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Snowy February weather tapers off

More snow is needed to improve this summer’s water supply outlook

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News from USDA

BOZEMAN — Given the lack of precipitation from November through most of January in Montana, above normal precipitation was needed over the last couple of months. “February did provide well above normal precipitation to nearly all of Montana and those weather patterns continued into the first week of March across the state,” said Eric Larson, USDA Natural Resources Conservation Service (NRCS) Water Supply Specialist. What seemed to be the beginning of a potential recovery only tapered off in many basins. Overall, precipitation during March was above normal in southwest and southern Montana, but below normal elsewhere. 

“The good news is the southern Absaroka and Wind River region has received near normal precipitation this season, as a result the Bighorn River basin snowpack is 95% of normal,” said Larson. In contrast, snowpack percentages are currently about 55-65% of normal in the Sun-Teton-Marias, Smith-Judith-Musselshell, Upper Clark Fork, and Powder River basins. All other river basins in Montana have about a 70-85% of normal snowpack. “Keep in mind that the lowest April 1 snowpack percentages since 1991 are about 50-70% of normal. One example is the Gallatin which currently has a 76% of normal snowpack. The lowest April 1 snowpack percentage since 1991 was 73% in 2001, which is not too far off from this year and also 2022,” said Larson. 

Ideally the mountain snowpack in Montana reaches its peak level some time from mid-April to early-May. Several lower elevation SNOTEL stations experienced melt over the last couple weeks indicating that portion of the snowpack has potentially peaked for the season. Additional accumulation in the coming months could bring a higher peak, but given the low snow year it has been, loss of snowpack this early is not ideal. Furthermore, the snow water equivalent deficit at the highest elevations is 10-13 inches behind normal for April 1. “It is not likely those deficits will be recovered this season, and without a significant shift in weather patterns, Montanans should prepare for below normal snowmelt driven runoff this season,” said Larson.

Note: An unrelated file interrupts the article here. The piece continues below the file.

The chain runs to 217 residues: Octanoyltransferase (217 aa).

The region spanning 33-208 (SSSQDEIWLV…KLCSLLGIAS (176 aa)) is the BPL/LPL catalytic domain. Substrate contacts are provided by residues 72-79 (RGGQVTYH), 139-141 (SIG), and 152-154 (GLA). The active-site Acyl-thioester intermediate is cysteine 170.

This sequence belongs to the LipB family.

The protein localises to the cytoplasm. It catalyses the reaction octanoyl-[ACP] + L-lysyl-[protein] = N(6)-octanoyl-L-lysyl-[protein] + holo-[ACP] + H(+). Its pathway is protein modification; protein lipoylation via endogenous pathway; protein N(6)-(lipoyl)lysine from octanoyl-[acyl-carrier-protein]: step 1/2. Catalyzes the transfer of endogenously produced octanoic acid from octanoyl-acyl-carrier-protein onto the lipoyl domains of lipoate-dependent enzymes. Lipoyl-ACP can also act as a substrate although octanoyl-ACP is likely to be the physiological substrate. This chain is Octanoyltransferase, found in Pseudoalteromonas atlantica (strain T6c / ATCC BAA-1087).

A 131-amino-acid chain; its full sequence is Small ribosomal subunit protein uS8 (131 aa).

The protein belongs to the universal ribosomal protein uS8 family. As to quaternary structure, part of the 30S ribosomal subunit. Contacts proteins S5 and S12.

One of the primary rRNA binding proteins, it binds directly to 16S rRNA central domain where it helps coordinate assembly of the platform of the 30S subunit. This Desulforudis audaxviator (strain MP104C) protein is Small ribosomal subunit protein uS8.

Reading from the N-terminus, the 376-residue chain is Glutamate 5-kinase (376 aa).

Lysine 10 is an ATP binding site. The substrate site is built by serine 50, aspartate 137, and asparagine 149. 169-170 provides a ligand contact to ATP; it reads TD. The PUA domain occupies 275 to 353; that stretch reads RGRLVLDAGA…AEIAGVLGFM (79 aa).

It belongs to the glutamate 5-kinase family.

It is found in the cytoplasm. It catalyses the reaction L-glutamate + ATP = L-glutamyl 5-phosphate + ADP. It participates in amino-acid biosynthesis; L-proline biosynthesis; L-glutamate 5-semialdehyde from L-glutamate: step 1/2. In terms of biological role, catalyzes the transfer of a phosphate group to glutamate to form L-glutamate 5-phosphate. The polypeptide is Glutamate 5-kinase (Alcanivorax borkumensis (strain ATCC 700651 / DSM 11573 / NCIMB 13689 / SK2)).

April 1 water supply forecasts currently trend with water year precipitation and the resulting snowpack. Given both are currently below normal at most locations, so are most forecasts. “In general, April through July streamflows are forecasted to be about 70-85% of normal in Montana. There are some exceptions including a couple pockets of northwest, southwest, and southern Montana. In those locations water year precipitation has been closer to normal, and as a result water supply is forecasted to be closer to normal,” said Larson. Locations of greatest concern include the Teton, Shields, Nevada Creek, Bighole, Musselshell, Little Bighorn, Blackfoot, Smith, Sun, Clark Fork and Tongue River, which are forecasted to have less than 65% of normal total runoff volume during the April through July time period. 

“Given the widespread lack of snow and less than ideal water supply forecasts, above normal precipitation over the next couple of months and a slow release of the snowpack is needed for the upcoming runoff season,” said Larson. A wet summer could also help to sustain closer to normal streamflows later in the summer. Currently NOAA’s Climate Prediction Center weather outlook indicates near normal precipitation is likely over the next 8-14 days, but there are equal chances of either below normal or above normal precipitation over the next month. 

A full report of conditions on April 1 can be found in the monthly Water Supply Outlook Report available on the Montana Snow Survey website. In addition, real-time snow survey data can be found at:



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